[Editor: The following letter was written by Col. Nathan J. Johnson, 115th New York Regiment, to Col. John S. Crocker in White Creek, New York on January 30, 1865, just two weeks after Union forces captured Fort Fisher. Colonel Crocker had earlier commanded the 93rd New York Regiment. I am indeed grateful to Alice Begley and the New York State Library, Albany, Documents and Manuscripts, for allowing us to reproduce this letter in our newsletter.]
“My Dear Colonel: The thought has just struck me that you might possibly while away a lonesome moment in your snowbound home in that lonesome town of yours by perusing a letter one of your old Captains who wandered away the old 93rd to seek his fortunes among other scenes other men. I have seized a pen and here goes.
As you see by the heading, I am at Ft. Fisher which the 2nd Division took a notion to take one day and they took it. That is, a portion of the 2nd Div. for we one regiment which has a large amount of that discretion which enables one “to fight another day” together with all those who were new recruits and those who are usually effected by shell fever and brought down only the reliables which amounted to about 2,500. There were about 4 to 5,000 other troops brought down for the purpose of protecting our rear and acting as a reserve in case they were needed, but to the 2nd Div. was allotted the work of attacking Ft. Fisher.
Well we landed on the 13th, in the surf on the beach above the fort and that night built a line of entrenchments across the peninsula or neck of land facing towards Wilmington in order to be protected in our rear. This was finished and the other troops placed in there on the 14th. The Navy meanwhile bombarding the fort “right smart,” although when we took a look at it through our glasses at sunset we could not discover that any portion of it had been knocked down but that it still loomed up against the evening sky with all its formidable proportions of gigantic strength.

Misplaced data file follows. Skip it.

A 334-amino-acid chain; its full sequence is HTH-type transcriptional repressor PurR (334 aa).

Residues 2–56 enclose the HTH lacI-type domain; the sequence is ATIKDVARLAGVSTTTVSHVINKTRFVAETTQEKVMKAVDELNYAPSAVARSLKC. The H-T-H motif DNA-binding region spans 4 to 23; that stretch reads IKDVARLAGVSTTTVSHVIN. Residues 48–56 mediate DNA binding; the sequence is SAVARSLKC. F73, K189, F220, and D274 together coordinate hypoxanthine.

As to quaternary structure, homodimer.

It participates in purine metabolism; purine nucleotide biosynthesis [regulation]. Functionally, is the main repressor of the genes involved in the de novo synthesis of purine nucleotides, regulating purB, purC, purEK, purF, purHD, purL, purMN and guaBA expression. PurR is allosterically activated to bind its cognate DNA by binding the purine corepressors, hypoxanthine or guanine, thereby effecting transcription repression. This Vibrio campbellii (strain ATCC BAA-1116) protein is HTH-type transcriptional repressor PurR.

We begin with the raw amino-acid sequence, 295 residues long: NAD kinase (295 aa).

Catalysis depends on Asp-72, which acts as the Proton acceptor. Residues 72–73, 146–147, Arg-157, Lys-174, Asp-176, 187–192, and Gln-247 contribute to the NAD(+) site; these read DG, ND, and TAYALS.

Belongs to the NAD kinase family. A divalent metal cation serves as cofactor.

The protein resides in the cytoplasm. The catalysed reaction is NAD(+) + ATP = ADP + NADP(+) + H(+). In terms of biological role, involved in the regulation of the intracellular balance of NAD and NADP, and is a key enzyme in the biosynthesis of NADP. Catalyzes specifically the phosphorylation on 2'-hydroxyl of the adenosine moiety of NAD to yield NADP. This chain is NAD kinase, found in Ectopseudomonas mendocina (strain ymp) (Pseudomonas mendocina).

On the morning of the 15th we began to prepare for work and get ready to move and about 12 o’clock we got orders to advance which we did, the Navy away as if the dogs of War did “delight to bark & bite” in the meantime. We moved up to within 3/4 of a mile of the fort and then laid us down to sit and wait the cessation of the bombardment.
This finally ceased and we were about to charge when we saw the Marines advancing on the fort with pistols and cutlasses from the east. (we were advancing from a northerly direction) Great Caesar’s ghost! Didn’t we look with some amazement at such a performance. Pistols and cutlasses to storm the strongest work in America with!